Yes, and…


August 1, 2014

One of my primary teaching techniques is the improv-inspired “yes and…” move. People who have been trained in improvisational comedy know that the first rule is always to build on what your fellow performers say. If someone says, “now we’re sitting in a cafe, having coffee” you should never respond, “no, we’re outside playing frisbee!” Instead, you should build, “yes, and the waitress is a robot!”

When I was in college, I had an instructor whose response to any student comment would always start with “no.” Over the course of the semester, this became a running joke with the students in the class, because it didn’t matter how right your answer was.

A typical example would be the instructor asking, “What programming construct am I using here?” A student would answer, “you’re using a for loop” And the response would come back, “No. Well, I guess it is a for loop. But I wanted you to say a control statement.” That one’s actually pretty tame, because both the student’s response and the instructor’s expected response could be considered correct. But this instructor would go through verbal gymnastics to always start with no, even if the student’s response was precisely correct and there was no alternative.

As a result, many students shut down completely. Even though we joked about the instructor’s love of “no” many people became (consciously or unconsciously) scared off from responding. By the end of the course, I was essentially the only one brave enough to raise my hand, knowing that no matter what I said I would get a negative response.

1Yes And

Of course, most teachers don’t go to this extreme. But, I know how easy it is to slip into a frame of mind where you want one particular response and no one is “getting it.” So, I make a concerted effort to always start my response to students with “yes” or something else similarly positive. “Sure, that model has some of the qualities I’m describing here. That’s a nice connection to the stuff we were talking about last week. I was looking for one of the models we’ve been discussing today. Does anyone have another idea?” In fact, I try to start with something positive, even if the answer is partly/mostly wrong. For each incorrect response, I try to put myself into my student’s frame of mind and figure out what the connection is that made them say it.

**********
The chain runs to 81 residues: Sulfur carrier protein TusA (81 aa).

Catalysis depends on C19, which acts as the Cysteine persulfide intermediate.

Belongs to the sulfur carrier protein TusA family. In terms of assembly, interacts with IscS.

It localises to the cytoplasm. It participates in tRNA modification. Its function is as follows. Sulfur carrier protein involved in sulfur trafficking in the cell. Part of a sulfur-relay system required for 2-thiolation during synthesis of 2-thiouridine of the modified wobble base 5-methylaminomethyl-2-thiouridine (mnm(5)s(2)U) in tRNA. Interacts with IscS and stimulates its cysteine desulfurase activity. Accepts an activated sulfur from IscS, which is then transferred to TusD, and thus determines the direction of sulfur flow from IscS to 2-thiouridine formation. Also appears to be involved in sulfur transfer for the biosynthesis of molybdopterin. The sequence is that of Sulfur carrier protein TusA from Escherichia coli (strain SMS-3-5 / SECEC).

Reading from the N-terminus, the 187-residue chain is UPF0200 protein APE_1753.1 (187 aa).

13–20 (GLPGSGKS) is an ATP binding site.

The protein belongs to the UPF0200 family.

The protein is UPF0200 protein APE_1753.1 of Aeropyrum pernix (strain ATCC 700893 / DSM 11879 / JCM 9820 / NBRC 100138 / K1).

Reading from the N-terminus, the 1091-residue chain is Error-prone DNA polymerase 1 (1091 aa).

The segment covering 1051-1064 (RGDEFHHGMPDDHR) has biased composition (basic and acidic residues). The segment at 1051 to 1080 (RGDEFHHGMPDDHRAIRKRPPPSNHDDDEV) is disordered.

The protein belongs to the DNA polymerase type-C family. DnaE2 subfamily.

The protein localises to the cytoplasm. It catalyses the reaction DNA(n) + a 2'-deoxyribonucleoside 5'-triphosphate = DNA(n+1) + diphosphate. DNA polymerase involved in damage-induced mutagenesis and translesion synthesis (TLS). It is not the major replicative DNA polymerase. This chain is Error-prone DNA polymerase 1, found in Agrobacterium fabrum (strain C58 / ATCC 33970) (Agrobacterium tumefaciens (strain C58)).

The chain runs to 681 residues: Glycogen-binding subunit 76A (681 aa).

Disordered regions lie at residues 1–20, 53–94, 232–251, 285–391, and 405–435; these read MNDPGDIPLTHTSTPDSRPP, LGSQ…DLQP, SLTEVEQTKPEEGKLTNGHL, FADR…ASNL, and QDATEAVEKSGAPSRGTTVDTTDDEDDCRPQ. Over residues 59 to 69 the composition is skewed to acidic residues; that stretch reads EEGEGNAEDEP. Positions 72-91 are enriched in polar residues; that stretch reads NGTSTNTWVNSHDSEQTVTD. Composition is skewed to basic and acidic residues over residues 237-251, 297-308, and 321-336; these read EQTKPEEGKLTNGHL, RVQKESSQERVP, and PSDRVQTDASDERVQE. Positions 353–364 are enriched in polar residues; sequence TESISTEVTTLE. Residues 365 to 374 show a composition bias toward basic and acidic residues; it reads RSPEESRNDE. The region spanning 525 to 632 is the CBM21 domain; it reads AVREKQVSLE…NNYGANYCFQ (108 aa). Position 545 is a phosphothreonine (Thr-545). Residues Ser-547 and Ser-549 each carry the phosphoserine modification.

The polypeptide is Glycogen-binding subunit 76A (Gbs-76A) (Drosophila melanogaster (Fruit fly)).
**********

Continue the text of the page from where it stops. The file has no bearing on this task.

If I go through several responses and no one is saying what I expected, I’ll eventually say something like, “oh boy, here I go again, expecting you guys to read my mind!” Usually, this gets a laugh from the class. And by explicitly calling myself out when I’m asking unreasonable questions, it helps me reduce that behavior. Sometimes students can even be frustrated by my positivism, because they want to know the answer to the question. Since I’ll talk my way through almost any response, it detracts from the idea of a correct response. While I try to strike a balance, I think that the idea of many correct responses is very statistical.